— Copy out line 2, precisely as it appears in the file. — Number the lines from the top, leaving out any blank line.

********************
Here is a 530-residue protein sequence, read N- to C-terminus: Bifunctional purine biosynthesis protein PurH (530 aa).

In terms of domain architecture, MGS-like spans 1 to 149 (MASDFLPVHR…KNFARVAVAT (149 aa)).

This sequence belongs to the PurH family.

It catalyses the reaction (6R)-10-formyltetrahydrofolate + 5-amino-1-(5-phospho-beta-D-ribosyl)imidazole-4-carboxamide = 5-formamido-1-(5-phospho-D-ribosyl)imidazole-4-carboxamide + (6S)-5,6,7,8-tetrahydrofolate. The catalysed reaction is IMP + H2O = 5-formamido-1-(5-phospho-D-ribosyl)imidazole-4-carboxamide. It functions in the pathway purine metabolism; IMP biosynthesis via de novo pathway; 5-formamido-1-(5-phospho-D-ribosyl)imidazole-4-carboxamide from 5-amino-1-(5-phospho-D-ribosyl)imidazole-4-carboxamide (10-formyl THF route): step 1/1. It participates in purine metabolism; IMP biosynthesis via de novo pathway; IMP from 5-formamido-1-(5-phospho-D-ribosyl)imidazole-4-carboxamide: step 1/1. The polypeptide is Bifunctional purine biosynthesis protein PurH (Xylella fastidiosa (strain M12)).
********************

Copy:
In terms of domain architecture, MGS-like spans 1 to 149 (MASDFLPVHR…KNFARVAVAT (149 aa)).